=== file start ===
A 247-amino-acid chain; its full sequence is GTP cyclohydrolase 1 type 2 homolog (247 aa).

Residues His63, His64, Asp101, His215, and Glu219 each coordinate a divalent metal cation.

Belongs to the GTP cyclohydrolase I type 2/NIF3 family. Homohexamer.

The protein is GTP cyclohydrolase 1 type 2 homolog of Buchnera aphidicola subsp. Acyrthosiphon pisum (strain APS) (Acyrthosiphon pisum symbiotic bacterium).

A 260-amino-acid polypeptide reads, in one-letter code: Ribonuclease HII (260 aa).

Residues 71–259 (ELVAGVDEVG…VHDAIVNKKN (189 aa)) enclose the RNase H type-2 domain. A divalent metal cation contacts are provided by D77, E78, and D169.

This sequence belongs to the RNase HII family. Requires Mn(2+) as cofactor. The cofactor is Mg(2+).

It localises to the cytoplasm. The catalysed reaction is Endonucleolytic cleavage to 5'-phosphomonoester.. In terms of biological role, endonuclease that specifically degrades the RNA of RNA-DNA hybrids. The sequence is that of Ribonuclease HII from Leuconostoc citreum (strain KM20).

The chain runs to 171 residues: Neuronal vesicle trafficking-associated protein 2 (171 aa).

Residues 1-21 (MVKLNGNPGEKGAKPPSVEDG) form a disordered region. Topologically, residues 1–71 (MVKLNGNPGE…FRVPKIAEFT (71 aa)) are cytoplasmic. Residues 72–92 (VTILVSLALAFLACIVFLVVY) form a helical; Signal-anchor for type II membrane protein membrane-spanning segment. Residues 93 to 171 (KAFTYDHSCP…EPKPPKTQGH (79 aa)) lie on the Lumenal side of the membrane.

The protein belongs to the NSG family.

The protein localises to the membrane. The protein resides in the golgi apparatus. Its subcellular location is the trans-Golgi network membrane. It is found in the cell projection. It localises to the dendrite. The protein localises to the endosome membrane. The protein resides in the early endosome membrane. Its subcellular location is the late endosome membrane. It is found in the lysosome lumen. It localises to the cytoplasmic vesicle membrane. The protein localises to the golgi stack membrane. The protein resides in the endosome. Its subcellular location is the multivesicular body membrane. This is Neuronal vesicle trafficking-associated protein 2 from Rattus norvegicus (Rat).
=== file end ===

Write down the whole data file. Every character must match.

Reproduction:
A 247-amino-acid chain; its full sequence is GTP cyclohydrolase 1 type 2 homolog (247 aa).

Residues His63, His64, Asp101, His215, and Glu219 each coordinate a divalent metal cation.

Belongs to the GTP cyclohydrolase I type 2/NIF3 family. Homohexamer.

The protein is GTP cyclohydrolase 1 type 2 homolog of Buchnera aphidicola subsp. Acyrthosiphon pisum (strain APS) (Acyrthosiphon pisum symbiotic bacterium).

A 260-amino-acid polypeptide reads, in one-letter code: Ribonuclease HII (260 aa).

Residues 71–259 (ELVAGVDEVG…VHDAIVNKKN (189 aa)) enclose the RNase H type-2 domain. A divalent metal cation contacts are provided by D77, E78, and D169.

This sequence belongs to the RNase HII family. Requires Mn(2+) as cofactor. The cofactor is Mg(2+).

It localises to the cytoplasm. The catalysed reaction is Endonucleolytic cleavage to 5'-phosphomonoester.. In terms of biological role, endonuclease that specifically degrades the RNA of RNA-DNA hybrids. The sequence is that of Ribonuclease HII from Leuconostoc citreum (strain KM20).

The chain runs to 171 residues: Neuronal vesicle trafficking-associated protein 2 (171 aa).

Residues 1-21 (MVKLNGNPGEKGAKPPSVEDG) form a disordered region. Topologically, residues 1–71 (MVKLNGNPGE…FRVPKIAEFT (71 aa)) are cytoplasmic. Residues 72–92 (VTILVSLALAFLACIVFLVVY) form a helical; Signal-anchor for type II membrane protein membrane-spanning segment. Residues 93 to 171 (KAFTYDHSCP…EPKPPKTQGH (79 aa)) lie on the Lumenal side of the membrane.

The protein belongs to the NSG family.

The protein localises to the membrane. The protein resides in the golgi apparatus. Its subcellular location is the trans-Golgi network membrane. It is found in the cell projection. It localises to the dendrite. The protein localises to the endosome membrane. The protein resides in the early endosome membrane. Its subcellular location is the late endosome membrane. It is found in the lysosome lumen. It localises to the cytoplasmic vesicle membrane. The protein localises to the golgi stack membrane. The protein resides in the endosome. Its subcellular location is the multivesicular body membrane. This is Neuronal vesicle trafficking-associated protein 2 from Rattus norvegicus (Rat).